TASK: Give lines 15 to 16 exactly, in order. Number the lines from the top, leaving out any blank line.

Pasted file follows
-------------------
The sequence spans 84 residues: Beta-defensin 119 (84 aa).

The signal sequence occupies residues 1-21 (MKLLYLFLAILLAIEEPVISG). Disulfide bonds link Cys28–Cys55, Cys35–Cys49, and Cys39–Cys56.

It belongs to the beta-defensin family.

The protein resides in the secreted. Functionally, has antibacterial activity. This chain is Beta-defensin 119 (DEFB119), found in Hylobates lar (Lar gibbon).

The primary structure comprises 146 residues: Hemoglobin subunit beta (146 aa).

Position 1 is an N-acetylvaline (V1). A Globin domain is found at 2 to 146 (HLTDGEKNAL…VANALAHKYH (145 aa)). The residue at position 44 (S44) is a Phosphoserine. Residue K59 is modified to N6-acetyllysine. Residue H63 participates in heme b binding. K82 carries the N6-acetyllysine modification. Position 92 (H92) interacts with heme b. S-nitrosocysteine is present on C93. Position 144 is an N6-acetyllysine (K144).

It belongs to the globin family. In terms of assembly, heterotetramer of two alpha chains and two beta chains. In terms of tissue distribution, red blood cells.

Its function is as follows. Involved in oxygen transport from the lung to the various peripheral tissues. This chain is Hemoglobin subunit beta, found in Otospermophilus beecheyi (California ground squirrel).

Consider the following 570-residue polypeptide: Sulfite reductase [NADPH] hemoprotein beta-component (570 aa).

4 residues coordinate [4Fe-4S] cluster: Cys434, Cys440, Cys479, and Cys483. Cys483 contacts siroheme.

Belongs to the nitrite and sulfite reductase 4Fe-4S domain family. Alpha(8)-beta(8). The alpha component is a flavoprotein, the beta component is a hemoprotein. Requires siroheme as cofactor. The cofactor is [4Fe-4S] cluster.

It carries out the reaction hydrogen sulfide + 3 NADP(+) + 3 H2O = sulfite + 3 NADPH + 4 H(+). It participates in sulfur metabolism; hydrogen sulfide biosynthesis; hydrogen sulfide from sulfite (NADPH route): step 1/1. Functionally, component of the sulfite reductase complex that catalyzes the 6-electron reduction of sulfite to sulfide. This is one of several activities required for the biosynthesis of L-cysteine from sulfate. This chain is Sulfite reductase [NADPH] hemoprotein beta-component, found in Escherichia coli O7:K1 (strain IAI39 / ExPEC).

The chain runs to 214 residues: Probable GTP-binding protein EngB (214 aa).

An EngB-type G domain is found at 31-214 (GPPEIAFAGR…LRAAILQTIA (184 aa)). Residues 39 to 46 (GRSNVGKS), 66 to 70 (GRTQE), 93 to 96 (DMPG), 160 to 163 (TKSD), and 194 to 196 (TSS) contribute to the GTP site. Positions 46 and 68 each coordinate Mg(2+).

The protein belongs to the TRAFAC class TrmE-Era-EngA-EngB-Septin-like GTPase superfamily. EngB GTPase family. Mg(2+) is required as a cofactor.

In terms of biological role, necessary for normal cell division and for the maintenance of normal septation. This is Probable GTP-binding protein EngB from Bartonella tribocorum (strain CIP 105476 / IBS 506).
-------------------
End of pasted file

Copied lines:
The protein belongs to the TRAFAC class TrmE-Era-EngA-EngB-Septin-like GTPase superfamily. EngB GTPase family. Mg(2+) is required as a cofactor.

In terms of biological role, necessary for normal cell division and for the maintenance of normal septation. This is Probable GTP-binding protein EngB from Bartonella tribocorum (strain CIP 105476 / IBS 506).